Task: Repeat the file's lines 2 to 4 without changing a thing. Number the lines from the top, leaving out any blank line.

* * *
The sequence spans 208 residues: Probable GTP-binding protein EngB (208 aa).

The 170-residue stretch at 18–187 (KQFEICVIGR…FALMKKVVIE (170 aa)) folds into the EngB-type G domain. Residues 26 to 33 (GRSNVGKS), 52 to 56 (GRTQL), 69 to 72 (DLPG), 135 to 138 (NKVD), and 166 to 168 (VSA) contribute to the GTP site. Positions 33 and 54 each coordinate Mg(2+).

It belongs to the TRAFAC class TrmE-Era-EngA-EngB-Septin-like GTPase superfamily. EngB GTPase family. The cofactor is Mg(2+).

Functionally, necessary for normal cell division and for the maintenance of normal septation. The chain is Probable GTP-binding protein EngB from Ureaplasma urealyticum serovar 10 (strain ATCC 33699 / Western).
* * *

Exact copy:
The 170-residue stretch at 18–187 (KQFEICVIGR…FALMKKVVIE (170 aa)) folds into the EngB-type G domain. Residues 26 to 33 (GRSNVGKS), 52 to 56 (GRTQL), 69 to 72 (DLPG), 135 to 138 (NKVD), and 166 to 168 (VSA) contribute to the GTP site. Positions 33 and 54 each coordinate Mg(2+).

It belongs to the TRAFAC class TrmE-Era-EngA-EngB-Septin-like GTPase superfamily. EngB GTPase family. The cofactor is Mg(2+).

Functionally, necessary for normal cell division and for the maintenance of normal septation. The chain is Probable GTP-binding protein EngB from Ureaplasma urealyticum serovar 10 (strain ATCC 33699 / Western).